South Florida workers are among the poorest-paid. The ‘Miami Discount’ may be to blame.

BY:  ROB WILE AND JANE WOOLDRIDGE

Priced out of Paradise: City in Transition
Miami-Dade is the most expensive metro in the U.S. for renters and one of the costliest for home buyers. This series explains why that’s so and what it means for the region and its residents. Our interactive tool helps renters and buyers match their budgets to affordable neighborhoods. Future stories will explore solutions to South Florida’s housing crisis.

If you’re feeling underpaid in South Florida, you’re probably right.

In the Miami area, elementary school teachers earn about $45,000 a year, working out to approximately $21 per hour — less than in any major U.S. metro except Tucson, Ariz. Even those in Tuscaloosa, Ala.; Boise, Idaho; and Tallahassee make more.

A registered nurse here makes $32.74 per hour. That’s less than in Atlanta, Dallas or Denver.

And while South Florida is famous for its high-profile law firms, the median hourly salary for a local lawyer is about $57 — less than in Philadelphia, Sacramento or Chicago.

According to the latest reports from the federal Bureau of Labor Statistics, South Floridians earn significantly less than workers in other large metros for all but a handful of occupations, like flight attendants, construction workers and security guards.

Nationwide, “the Miami metro area is among the poorest paid,” said Donald Grimes, an economist at the University of Michigan, via email. Of 33 major metros, only median wages in San Antonio, Texas, and Orlando are lower, he found.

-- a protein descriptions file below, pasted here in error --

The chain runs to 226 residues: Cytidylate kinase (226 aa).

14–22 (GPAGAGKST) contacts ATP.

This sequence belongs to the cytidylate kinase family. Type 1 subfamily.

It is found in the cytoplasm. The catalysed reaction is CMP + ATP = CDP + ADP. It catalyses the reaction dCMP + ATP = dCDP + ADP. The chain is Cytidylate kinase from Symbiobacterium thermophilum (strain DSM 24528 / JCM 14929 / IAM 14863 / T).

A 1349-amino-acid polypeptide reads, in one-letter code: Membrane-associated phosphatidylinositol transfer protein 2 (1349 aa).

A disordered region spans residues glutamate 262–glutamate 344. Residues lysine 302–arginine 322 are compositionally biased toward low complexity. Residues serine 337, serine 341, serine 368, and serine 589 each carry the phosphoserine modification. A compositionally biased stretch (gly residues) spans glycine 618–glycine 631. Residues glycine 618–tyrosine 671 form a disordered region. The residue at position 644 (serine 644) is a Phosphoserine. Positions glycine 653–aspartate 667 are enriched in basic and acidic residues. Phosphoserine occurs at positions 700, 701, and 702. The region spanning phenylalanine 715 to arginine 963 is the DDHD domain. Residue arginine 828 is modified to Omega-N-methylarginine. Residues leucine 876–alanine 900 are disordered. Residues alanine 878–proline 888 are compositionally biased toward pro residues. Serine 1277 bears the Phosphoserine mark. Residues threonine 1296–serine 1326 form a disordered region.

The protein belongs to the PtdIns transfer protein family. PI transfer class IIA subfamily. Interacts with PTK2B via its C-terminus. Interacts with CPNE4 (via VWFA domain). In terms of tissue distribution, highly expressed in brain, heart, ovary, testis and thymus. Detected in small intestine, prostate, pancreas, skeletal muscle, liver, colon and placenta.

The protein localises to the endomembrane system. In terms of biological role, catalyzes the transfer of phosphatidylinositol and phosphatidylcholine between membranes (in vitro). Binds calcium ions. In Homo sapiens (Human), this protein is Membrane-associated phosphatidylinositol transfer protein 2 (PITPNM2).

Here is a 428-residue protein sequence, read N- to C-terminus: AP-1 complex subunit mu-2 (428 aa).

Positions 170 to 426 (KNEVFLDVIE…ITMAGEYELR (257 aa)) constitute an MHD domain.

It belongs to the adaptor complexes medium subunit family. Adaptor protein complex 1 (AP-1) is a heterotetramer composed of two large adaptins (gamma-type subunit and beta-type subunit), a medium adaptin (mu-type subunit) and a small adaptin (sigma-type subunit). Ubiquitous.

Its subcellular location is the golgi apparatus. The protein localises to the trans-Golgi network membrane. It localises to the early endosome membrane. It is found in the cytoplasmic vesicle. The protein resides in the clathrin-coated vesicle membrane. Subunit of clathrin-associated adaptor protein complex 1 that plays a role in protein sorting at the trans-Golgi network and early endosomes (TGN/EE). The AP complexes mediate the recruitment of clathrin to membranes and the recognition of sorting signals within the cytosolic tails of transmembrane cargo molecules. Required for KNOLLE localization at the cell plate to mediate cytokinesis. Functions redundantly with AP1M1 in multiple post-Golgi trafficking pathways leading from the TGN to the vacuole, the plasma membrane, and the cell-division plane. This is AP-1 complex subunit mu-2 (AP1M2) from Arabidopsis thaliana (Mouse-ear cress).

It’s not that pay here has stalled. Between the years 2011 and 2018, median wages across the region grew 13 percent — one percentage point better than the national gain over the same time period.

In Phoenix and Raleigh, N.C., wages grew less over the same time period. But because Miami-area wages start lower than in those and many other cities, barely surpassing the national average doesn’t count for much when Miami is trying to compete.

And when you adjust for inflation, Miami-area families are in retrograde. In 2016, the county’s median household income was $45,900. In real dollars, that’s less than the $49,800 earned in 1970, according to Alan Berube, senior fellow and deputy director at the Brookings Institution Metropolitan Policy Program.

Spreadsheet: How South Florida pay stacks up

But for Grimes, South Florida’s biggest problem isn’t low pay in its many working-class jobs, like hotel housekeepers, who earn $10.97 at the median, more than maids in Orlando or Hilton Head, S.C.

“Your problem is not that you pay lower-skilled workers too little but that you pay higher skilled workers too little,” he wrote.

Carlos Caballero, un camarero de 25 años en el Aeropuerto Internacional de Miami y padre de una hija pequeña, gana menos de $ 6 por hora como camarero, y debe confiar en las propinas para ganar el salario mínimo de la Florida.  Por Matias J. Ocner